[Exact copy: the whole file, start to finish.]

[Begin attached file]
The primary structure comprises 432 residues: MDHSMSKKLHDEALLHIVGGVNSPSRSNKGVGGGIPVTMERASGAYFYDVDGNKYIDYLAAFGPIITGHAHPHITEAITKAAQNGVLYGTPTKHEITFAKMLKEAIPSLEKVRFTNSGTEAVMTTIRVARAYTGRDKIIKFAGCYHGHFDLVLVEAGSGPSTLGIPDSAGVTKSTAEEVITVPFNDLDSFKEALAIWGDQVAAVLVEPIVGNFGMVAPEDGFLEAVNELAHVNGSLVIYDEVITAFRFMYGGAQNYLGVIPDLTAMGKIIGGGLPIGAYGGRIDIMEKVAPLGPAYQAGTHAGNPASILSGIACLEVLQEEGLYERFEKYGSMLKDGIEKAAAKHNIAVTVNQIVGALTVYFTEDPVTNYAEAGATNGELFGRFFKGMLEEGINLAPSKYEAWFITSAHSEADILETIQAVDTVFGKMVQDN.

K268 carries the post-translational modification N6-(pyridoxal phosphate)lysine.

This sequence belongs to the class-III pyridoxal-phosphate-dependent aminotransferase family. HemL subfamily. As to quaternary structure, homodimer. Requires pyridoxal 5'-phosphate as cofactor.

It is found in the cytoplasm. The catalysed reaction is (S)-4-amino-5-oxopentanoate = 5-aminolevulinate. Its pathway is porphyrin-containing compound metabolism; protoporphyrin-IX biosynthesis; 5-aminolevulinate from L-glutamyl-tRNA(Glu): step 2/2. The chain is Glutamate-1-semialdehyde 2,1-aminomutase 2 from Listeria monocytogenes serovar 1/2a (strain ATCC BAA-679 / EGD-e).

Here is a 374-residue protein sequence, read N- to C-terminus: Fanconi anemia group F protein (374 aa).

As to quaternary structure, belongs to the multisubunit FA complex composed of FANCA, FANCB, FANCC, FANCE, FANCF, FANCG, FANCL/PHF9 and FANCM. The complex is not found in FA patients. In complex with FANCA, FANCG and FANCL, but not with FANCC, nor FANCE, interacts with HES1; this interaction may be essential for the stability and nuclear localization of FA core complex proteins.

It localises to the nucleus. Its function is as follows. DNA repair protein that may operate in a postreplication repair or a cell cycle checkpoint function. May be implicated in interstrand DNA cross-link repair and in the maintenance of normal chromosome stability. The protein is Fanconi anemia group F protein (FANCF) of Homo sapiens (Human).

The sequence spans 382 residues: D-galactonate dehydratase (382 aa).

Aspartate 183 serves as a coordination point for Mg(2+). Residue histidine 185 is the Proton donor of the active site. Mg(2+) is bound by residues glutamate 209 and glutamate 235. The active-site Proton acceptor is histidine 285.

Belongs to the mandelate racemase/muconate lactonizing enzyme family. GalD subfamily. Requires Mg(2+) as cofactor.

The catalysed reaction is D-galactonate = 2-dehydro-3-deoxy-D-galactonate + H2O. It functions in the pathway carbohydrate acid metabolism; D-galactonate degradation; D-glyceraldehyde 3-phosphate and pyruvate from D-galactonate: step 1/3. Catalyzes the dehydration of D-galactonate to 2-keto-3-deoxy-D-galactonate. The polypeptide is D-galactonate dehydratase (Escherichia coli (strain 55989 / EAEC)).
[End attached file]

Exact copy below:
The primary structure comprises 432 residues: MDHSMSKKLHDEALLHIVGGVNSPSRSNKGVGGGIPVTMERASGAYFYDVDGNKYIDYLAAFGPIITGHAHPHITEAITKAAQNGVLYGTPTKHEITFAKMLKEAIPSLEKVRFTNSGTEAVMTTIRVARAYTGRDKIIKFAGCYHGHFDLVLVEAGSGPSTLGIPDSAGVTKSTAEEVITVPFNDLDSFKEALAIWGDQVAAVLVEPIVGNFGMVAPEDGFLEAVNELAHVNGSLVIYDEVITAFRFMYGGAQNYLGVIPDLTAMGKIIGGGLPIGAYGGRIDIMEKVAPLGPAYQAGTHAGNPASILSGIACLEVLQEEGLYERFEKYGSMLKDGIEKAAAKHNIAVTVNQIVGALTVYFTEDPVTNYAEAGATNGELFGRFFKGMLEEGINLAPSKYEAWFITSAHSEADILETIQAVDTVFGKMVQDN.

K268 carries the post-translational modification N6-(pyridoxal phosphate)lysine.

This sequence belongs to the class-III pyridoxal-phosphate-dependent aminotransferase family. HemL subfamily. As to quaternary structure, homodimer. Requires pyridoxal 5'-phosphate as cofactor.

It is found in the cytoplasm. The catalysed reaction is (S)-4-amino-5-oxopentanoate = 5-aminolevulinate. Its pathway is porphyrin-containing compound metabolism; protoporphyrin-IX biosynthesis; 5-aminolevulinate from L-glutamyl-tRNA(Glu): step 2/2. The chain is Glutamate-1-semialdehyde 2,1-aminomutase 2 from Listeria monocytogenes serovar 1/2a (strain ATCC BAA-679 / EGD-e).

Here is a 374-residue protein sequence, read N- to C-terminus: Fanconi anemia group F protein (374 aa).

As to quaternary structure, belongs to the multisubunit FA complex composed of FANCA, FANCB, FANCC, FANCE, FANCF, FANCG, FANCL/PHF9 and FANCM. The complex is not found in FA patients. In complex with FANCA, FANCG and FANCL, but not with FANCC, nor FANCE, interacts with HES1; this interaction may be essential for the stability and nuclear localization of FA core complex proteins.

It localises to the nucleus. Its function is as follows. DNA repair protein that may operate in a postreplication repair or a cell cycle checkpoint function. May be implicated in interstrand DNA cross-link repair and in the maintenance of normal chromosome stability. The protein is Fanconi anemia group F protein (FANCF) of Homo sapiens (Human).

The sequence spans 382 residues: D-galactonate dehydratase (382 aa).

Aspartate 183 serves as a coordination point for Mg(2+). Residue histidine 185 is the Proton donor of the active site. Mg(2+) is bound by residues glutamate 209 and glutamate 235. The active-site Proton acceptor is histidine 285.

Belongs to the mandelate racemase/muconate lactonizing enzyme family. GalD subfamily. Requires Mg(2+) as cofactor.

The catalysed reaction is D-galactonate = 2-dehydro-3-deoxy-D-galactonate + H2O. It functions in the pathway carbohydrate acid metabolism; D-galactonate degradation; D-glyceraldehyde 3-phosphate and pyruvate from D-galactonate: step 1/3. Catalyzes the dehydration of D-galactonate to 2-keto-3-deoxy-D-galactonate. The polypeptide is D-galactonate dehydratase (Escherichia coli (strain 55989 / EAEC)).